History of Texas, together with a biographical history of Milam, Williamson, Bastrop, Travis, Lee and Burleson counties : containing a concise history of the state, with portraits and biographies of prominent citizens of the above named counties, and personal histories of many of the early settlers and leading families Page: 192
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stant and steady increase in the acreage devoted
to the cultivation of cotton. This is
partly due to the abandonment of wheatgrowing
in portions of north Texas heretofore
devoted to the growth of that cereal, and
partly to the opening of new cotton farms in
the southwestern and western parts of the
State, but not entirely. The increase in the
cotton acreage has been much greater than
the increase in population, showing conclusively
the tendency to an expansion of the
cotton acreage to the exclusion of other crops
on farms in cultivation during that period.
The fact that this has been going on in
the face of strenuous efforts on the part of
the agricultural press ana some of the leading
farmers of the country to induce the
farmers to diversify crops and raise more
grain and less cotton, would indicate that the
average farmer thinks he knows best what
crop is suited to our soil and climate and
will yield the greatest return for the capital
and labor invested. It is true there are other
crops that yield a larger average money value
per acre in cultivation, but as a rule they
enjoy only a limited market, and are sure to
entail loss on producers when the demand is
exceeded by production. Sugar cane is about
the only exception to this general rule in this
State, but the heavy expense necessary to the
manufacture of sugar prohibits a rapid development
of the agricultural interests of the
State in that direction. Another very important
consideration in accounting for the
steady increase in the acreage in cotton is the
fact that it is a sure money crop, and can be
realized on at any time, even in markets remote
from the great marts of trade, for its
value at the mills, less the cost of transportation;
but the producer retains but little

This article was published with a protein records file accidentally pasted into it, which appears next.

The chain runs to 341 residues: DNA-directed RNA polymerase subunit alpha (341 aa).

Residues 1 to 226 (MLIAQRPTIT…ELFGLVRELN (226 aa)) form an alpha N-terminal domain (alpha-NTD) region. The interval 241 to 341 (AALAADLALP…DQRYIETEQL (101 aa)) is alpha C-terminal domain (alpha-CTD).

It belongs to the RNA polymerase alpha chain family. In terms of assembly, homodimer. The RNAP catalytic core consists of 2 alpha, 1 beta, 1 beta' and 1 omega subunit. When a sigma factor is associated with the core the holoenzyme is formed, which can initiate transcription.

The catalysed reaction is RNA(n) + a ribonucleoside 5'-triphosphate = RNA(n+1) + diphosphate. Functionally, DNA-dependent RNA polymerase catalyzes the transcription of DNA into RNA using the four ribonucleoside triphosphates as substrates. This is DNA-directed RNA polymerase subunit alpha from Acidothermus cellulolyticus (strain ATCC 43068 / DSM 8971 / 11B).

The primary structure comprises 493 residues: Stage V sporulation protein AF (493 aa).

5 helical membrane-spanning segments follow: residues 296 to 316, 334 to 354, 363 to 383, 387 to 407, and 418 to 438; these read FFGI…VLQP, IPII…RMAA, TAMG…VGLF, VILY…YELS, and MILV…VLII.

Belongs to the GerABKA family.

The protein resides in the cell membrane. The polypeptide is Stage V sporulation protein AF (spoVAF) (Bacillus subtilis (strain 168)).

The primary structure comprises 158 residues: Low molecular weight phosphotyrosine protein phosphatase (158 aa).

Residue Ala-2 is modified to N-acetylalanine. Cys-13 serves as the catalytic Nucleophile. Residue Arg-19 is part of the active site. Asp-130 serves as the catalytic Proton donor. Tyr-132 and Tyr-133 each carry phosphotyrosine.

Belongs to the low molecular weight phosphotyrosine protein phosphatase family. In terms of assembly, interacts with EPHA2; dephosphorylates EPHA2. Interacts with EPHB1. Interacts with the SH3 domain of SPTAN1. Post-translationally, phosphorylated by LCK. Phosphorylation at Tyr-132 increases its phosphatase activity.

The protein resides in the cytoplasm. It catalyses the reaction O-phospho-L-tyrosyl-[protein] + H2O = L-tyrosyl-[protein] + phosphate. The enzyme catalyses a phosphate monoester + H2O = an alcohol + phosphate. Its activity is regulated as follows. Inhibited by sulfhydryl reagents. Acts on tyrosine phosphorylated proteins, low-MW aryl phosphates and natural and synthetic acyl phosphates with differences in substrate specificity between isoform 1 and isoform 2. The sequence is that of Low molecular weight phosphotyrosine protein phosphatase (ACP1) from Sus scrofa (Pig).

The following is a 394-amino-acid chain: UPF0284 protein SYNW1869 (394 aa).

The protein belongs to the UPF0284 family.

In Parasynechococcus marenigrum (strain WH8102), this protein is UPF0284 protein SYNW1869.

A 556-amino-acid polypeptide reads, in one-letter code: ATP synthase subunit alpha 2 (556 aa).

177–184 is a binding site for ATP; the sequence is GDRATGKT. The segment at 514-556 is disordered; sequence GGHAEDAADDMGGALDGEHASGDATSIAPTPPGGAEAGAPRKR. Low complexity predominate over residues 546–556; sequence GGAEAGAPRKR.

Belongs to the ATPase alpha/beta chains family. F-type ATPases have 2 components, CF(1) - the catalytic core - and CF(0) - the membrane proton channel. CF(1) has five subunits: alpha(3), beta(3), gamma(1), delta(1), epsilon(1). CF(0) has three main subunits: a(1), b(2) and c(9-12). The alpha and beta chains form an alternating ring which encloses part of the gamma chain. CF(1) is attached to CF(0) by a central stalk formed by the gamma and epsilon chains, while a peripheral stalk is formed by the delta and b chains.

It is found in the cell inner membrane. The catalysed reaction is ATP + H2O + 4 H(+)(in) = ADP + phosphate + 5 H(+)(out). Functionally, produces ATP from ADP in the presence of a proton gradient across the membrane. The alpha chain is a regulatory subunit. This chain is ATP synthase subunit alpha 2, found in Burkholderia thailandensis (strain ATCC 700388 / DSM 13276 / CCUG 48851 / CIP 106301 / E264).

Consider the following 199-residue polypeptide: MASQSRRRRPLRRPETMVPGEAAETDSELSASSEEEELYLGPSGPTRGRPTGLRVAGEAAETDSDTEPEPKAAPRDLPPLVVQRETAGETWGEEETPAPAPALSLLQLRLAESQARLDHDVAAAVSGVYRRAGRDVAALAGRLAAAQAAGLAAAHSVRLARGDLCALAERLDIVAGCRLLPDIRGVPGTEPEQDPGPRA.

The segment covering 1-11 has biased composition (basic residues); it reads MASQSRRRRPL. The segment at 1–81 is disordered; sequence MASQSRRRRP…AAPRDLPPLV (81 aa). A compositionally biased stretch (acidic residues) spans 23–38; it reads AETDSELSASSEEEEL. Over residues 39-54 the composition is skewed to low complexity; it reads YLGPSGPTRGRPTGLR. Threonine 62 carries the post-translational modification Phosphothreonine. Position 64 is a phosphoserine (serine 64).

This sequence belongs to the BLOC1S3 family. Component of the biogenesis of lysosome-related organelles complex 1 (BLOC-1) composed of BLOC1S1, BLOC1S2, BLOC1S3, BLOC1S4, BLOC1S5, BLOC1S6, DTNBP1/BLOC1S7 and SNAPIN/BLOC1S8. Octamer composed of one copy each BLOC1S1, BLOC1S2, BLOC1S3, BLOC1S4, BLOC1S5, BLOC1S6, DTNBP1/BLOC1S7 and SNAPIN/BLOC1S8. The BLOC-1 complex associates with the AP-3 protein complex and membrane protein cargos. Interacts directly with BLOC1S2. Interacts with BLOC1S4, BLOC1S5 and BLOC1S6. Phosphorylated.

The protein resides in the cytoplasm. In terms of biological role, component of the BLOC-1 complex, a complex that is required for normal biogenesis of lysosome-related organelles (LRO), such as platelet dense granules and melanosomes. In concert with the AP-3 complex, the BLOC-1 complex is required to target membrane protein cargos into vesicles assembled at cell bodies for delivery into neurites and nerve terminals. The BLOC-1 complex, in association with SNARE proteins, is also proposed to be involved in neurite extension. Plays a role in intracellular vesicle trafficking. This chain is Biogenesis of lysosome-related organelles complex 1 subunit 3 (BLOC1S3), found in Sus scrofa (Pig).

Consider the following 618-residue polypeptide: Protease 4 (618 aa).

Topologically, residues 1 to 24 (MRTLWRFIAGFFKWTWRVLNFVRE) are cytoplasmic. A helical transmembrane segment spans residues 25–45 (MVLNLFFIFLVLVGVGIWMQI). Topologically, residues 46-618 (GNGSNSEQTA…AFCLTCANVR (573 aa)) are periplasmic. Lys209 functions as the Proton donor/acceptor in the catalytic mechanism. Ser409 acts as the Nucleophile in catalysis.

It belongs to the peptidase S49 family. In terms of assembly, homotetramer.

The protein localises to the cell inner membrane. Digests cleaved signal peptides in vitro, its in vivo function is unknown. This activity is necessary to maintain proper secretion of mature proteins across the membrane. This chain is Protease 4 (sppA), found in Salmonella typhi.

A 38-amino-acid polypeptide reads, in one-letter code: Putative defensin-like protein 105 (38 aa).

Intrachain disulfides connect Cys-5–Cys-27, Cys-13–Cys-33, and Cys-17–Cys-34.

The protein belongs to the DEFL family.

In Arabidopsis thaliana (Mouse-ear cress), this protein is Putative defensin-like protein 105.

money in his hands after payin the cost of
Much time and attention is being devoted
to the discovery of the cause of cotton blight,
or root rot, which damages the crop and entails
considerable loss on farmers every.year.
So far no satisfactory conclusions have been
reached upon the subject. While this subject
offers a wide field for investigation and
research, and one worthy of the best efforts
of the scientists, a more important question
to the cotton-growers of Texas is the discovery
of a cheap and efficient agent for the
destruction of an insect commonly called the
boll worm. The value of a remedy for the
boll worm will be better understood by the
following carefully prepared estimate of losses /
from that source for three years:
Total.......... 1,068,631 $42,836,632
The boll worn destroys cotton in all stages
of growth, from the formation of the buid
and appearance of the bloom to the boll ready
to open, and is equally destructive in its effect
at all times.
In 1890 there was a decrease of 135,655
acres in corn compared with the area of 1889.
This is accounted for by the low prices at
which the crop of that year was marketed.
In many places farmers could find no sale for
their surplus corn at all, and it was left at the
mercy of the weevil, which injures the crop
more or less every year, especially in the
middle and southern portions of the State.
A heavy corn crop is usually followed by a
decrease in the acreage in corn the following
year and a corresponding increase in the acre
IMISORr OP' TEXA8..
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Lewis Publishing Company, publisher. History of Texas, together with a biographical history of Milam, Williamson, Bastrop, Travis, Lee and Burleson counties : containing a concise history of the state, with portraits and biographies of prominent citizens of the above named counties, and personal histories of many of the early settlers and leading families, book, 1893; Chicago. (texashistory.unt.edu/ark:/67531/metapth29785/m1/197/?rotate=270: accessed June 28, 2017), University of North Texas Libraries, The Portal to Texas History, texashistory.unt.edu; .